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THESIS DEFENSE: Effective Modeling in Medical Imaging with Constrained Data
[ZOOM]https://mit.zoom.us/j/5323046147[TITLE]Effective Modeling in Medical Imaging with Constrained Data[SPEAKER]Tzu Ming Harry Hsu[ROOM]32-D463 (Star)[TIME]Aug 15, 15:00 - 16:00[ABSTRACT]Data for modern medical imaging modeling is constrained by their high physical density, complex structure, insufficient annotation, heterogeneity across sites, long-tailed distribution, and sparsely presented information. In this talk, I will cover three of my research to combat these scenarios: the first work focuses on using surrogate medical endpoint to quantify cancer mortality via automated body composition assessment; the second work utilizes deep reinforcement learning to learn better from weakly supervised dental imaging data for a finding summarization; lastly, the third work investigates federated learning settings on how they benefit cross-site collaborative learning and how non-identical and imbalanced data can impact the learning quality in real-world settings. The objective of this talk is to provide a coverage of various methods that more effectively model medical imaging tasks when the available data are constrained.
32-D463 (Star) / https://mit.zoom.us/j/5323046147
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Deep Learning Tools for Next-Generation Connectomics
Location: 32-G882 (Hewlett) / https://mit.zoom.us/j/6127185653Thesis supervisor: Nir ShavitThesis committee: Polina Golland, Ed BoydenAbstract:In recent years, the field of connectomics has witnessed exciting developments. Efficient algorithms are being developed to reconstruct nanoscale maps of large-scale images, allowing us a better understanding of how neural tissue computes. However, our ability to build powerful tools for the next generation of connectomics is dependent on navigating an inherent accuracy v.s. speed v.s. scalability trade-off.This thesis addresses this tradeoff by introducing four deep learning tools and techniques applied to the acqusition, reconstruction and modeling stages of connectomics pipelines. First, we propose a way to speed up the acquisition of images using learning-guided electron microscope (EM). Second, we proposed a faster and more scalable 3D reconstruction algorithm -- cross-classification clustering (3C), for large-scale connectomics datasets. Third, we introduce a cross-modality image translation technique mapping fast X-ray images to EM images with enhanced segmentation quality. Finally, we introduced a technique to bridge the gaps between structural and functional data with connectome-constrained latent variable models (CC-LVMs) of the unobserved voltage dynamics for the whole-brain nervous system. We hope these advanced applications of deep learning techniques will help address the performance and accuracy trade-offs of next-generation connectomics studies.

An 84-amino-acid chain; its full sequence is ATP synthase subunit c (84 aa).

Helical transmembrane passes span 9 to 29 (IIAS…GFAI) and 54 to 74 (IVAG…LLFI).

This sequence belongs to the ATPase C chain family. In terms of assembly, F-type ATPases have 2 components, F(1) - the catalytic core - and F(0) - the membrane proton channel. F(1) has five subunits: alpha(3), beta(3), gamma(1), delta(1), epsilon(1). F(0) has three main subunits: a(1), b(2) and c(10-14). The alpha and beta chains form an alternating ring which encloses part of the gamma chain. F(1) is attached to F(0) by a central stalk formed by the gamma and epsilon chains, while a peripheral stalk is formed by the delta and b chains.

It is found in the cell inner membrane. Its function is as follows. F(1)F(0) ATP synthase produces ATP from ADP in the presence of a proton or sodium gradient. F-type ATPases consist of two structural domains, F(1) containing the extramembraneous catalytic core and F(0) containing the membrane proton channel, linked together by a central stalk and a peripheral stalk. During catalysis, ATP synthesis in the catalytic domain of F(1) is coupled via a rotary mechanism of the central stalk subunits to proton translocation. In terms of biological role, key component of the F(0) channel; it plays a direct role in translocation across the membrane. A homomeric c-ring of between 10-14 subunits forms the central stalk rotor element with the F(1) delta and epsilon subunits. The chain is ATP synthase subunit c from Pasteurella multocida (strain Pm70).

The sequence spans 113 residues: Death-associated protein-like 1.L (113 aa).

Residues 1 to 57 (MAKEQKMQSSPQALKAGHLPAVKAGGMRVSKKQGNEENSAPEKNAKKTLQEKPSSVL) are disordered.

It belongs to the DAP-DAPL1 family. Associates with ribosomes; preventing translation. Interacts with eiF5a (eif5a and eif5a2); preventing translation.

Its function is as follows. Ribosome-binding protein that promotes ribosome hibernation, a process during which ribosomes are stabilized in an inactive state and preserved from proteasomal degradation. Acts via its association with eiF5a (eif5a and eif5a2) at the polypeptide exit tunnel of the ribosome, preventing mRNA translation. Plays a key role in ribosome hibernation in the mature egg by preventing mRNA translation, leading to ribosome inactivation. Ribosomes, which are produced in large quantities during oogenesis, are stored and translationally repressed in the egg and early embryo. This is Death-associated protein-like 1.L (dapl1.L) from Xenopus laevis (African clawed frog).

32-G882 and zoom https://mit.zoom.us/j/6127185653
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Zhoutong Zhang Thesis Defense: Persuing Mid-Level Vision from Casual Videos
Seminar Room G449 (Patil/Kiva)